As soon as she is out of the car, she joins Deal in ordering Franklin to show his hands. Franklin is not yet visible on the camera footage. After screaming for Franklin to let them see his hands several times, Kerl begins to move in front of Deal.
“I’m crossing. I’m crossing,” Kerl says, letting Deal know she’s entering his line of fire.
At this point, Kerl is about a car length away from Franklin, who squats by the open car door. Another man sits inside the car.
“Put the gun down now!” Kerl and Deal shout at Franklin, who is approached by a Burger King employee.
“He’s got a gun. He’s got a gun,” Kerl says.
Watch Charlotte-Mecklenburg Police Chief Kerr Putney discuss body worn cameras below.
The officers order the female employee to get out of the way. They continue to scream at Franklin, ordering him to drop the weapon.
“I heard you the first (unintelligible) time,” Franklin appears to say calmly.
The gun is still not visible on the body camera footage.
“Put it on the ground!” Kerl shouts one last time.
Franklin’s right hand appears to go into his pocket. He pulls out a handgun by its barrel and lowers it to the ground.
As soon as the handgun is visible, Kerl fires her service weapon twice into Franklin’s body. He turns his face toward the officer.
“You told me to put it …,” Franklin says, the rest of his words swallowed by the officers’ continued screams for him to drop the gun.
At that point, the weapon can be seen already on the pavement.
A shocked-looking Franklin, grimacing in pain, glances into the car once more before slumping against the open car door.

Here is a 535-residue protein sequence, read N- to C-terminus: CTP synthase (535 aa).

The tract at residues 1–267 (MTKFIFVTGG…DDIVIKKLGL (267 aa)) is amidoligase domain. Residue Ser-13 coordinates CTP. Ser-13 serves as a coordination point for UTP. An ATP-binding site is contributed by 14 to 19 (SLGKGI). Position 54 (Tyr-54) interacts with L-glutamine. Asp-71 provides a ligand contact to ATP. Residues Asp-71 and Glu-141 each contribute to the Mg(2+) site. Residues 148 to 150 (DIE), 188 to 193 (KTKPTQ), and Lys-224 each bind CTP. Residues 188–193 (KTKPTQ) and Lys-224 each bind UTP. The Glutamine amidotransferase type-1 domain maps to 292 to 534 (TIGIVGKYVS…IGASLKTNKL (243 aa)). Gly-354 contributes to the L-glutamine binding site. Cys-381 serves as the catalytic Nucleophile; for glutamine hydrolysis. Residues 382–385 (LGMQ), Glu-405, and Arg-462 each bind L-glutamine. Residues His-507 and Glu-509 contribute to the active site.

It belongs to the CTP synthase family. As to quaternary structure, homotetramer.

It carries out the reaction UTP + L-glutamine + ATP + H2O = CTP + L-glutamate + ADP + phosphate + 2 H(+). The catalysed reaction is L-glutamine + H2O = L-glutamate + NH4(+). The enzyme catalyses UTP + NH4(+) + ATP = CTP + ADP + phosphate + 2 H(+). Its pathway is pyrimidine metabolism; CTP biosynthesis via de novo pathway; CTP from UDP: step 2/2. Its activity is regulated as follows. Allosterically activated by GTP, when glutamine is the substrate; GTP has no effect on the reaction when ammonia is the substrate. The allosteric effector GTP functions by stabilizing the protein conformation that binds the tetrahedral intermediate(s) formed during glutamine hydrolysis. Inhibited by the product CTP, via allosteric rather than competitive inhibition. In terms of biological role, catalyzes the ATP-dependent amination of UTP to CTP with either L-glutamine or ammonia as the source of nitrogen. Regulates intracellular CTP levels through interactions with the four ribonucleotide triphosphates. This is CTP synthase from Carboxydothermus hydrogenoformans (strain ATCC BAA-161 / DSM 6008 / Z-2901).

“Shots fired. Shots fired,” Kerl says into her body-worn radio. Deal can be heard radioing the need for medical assistance as someone screams from somewhere near the restaurant.
Kerl and Deal approach Franklin, who has slumped onto the pavement. They order the man sitting in the car, who tells them he’s the “GM,” or general manager, to put his hands on the dashboard as Kerl picks up Franklin’s gun from near his still body.
That’s when the publicly released footage ends.
Charlotte Mayor Vi Lyles urged calm in the community in advance of the release of the police footage, according to WSOC.
“It’s another really sad moment and (a) reminder that the responsibilities of law enforcement are, and will always be, immense,” Mayor Lyles said. “In the blink of an eye, their jobs require an instantaneous decision, and that’s something none of us should take lightly.”
Charlotte-Mecklenburg Police Chief Kerr Putney said his department expected there would be protests, but that he expected they would be peaceful.